MEMORIAL DAY

Though many people in today’s society are torn apart by opinions, politics and core beliefs, we are all still connected through the intricacies of human nature. Memorial Day, a day on which we remember those who lost their lives protecting our country, is not a time to fight over the mundane or miniscule differences we may have between us, but is a time to put aside any differences and appreciate those who fought to protect our core values that we all hold dearly as a country.

In 1866, not long after the end of the tragic and bloody Civil War, four women in a small town in Mississippi gathered together to decorate the graves of their lost Confederate soldiers. What makes this story beautiful, however, is the fact that not only did they feel compelled to remember their own men, but also the Union Soldiers buried on the same grounds. This small gesture of empathy and humanity perfectly exemplifies what Memorial Day truly means. It is a day to put aside the current politics overwhelming the country, and to remember the brothers and sisters we have lost in battle.
Originally known as “Decorating Day,” in which members of various communities would follow the lead of those four women and decorate the graves of soldiers, this late May celebration became a federal holiday in 1971, and is now known as Memorial Day. Celebrated in cities across the country, Memorial Day boasts of military parades and veteran’s marches all across the continent. Because today’s society typically marks Memorial Day as the start of Summer, the meaning behind this sorrowful and grateful day can often be looked past and forgotten. A day that means more than barbecues and fireworks, it is important to remember that Memorial Day should be commemorated as a day to be thankful. Thankful for our friends, for our family, for the values and rights that represent this country. And most of all, thankful for those who fought for those rights, and lost their lives doing so. Because of the incredible selflessness that our American Soldiers show, we can truly say that we live in the land of the free and the home of the brave.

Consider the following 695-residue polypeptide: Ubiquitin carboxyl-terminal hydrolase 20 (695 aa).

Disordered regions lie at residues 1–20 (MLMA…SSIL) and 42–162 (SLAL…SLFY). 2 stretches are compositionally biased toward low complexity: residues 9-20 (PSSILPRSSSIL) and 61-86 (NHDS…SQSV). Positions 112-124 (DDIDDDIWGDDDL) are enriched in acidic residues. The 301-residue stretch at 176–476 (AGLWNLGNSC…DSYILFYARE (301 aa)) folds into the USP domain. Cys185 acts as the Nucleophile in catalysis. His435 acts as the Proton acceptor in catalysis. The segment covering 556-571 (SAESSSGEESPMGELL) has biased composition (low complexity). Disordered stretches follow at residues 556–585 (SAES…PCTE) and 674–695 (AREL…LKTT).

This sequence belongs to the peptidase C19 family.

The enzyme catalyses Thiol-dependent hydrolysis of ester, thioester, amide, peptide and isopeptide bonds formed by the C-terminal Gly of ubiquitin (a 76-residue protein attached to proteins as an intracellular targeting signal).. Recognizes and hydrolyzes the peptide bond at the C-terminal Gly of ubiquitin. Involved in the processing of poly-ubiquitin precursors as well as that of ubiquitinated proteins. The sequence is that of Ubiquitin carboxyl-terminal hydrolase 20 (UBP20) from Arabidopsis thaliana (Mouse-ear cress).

On this day, which can be one so difficult for millions of families across the country, here are a few ways you can celebrate the lives of those lost:
• Volunteer to Place Flags on Grave Sites: On this day of remembrance, one way to help remember lost soldiers is by volunteering to mark their graves with the flag of their country. You can do so by contacting your local American Legion or VFW organization to volunteer your time.
• Send Your Love: A great way to remember those lost, is to reach out to the soldiers who are still on the front lines. By sending baked treats, blankets, or thank you cards through Soldier’s Angels (http://soldiersangels.org/) you can help remind our troops that what they do for the American public doesn’t go unnoticed.
• Reach Out: While we know Memorial Day as a time to outwardly thank those who fought for the country, it is also a day on which many families struggle with the loss of their loved ones. A kind way to spend this upcoming Memorial Day is to reach out to Military Families and let them know in words or in writing how much the actions of their loved ones mean to us. Whether you choose to do so through a letter, or by inviting the family to dinner, this small action of reaching out to those who have lost loved ones can make the world of a difference.

Lieve Falck-Pedersen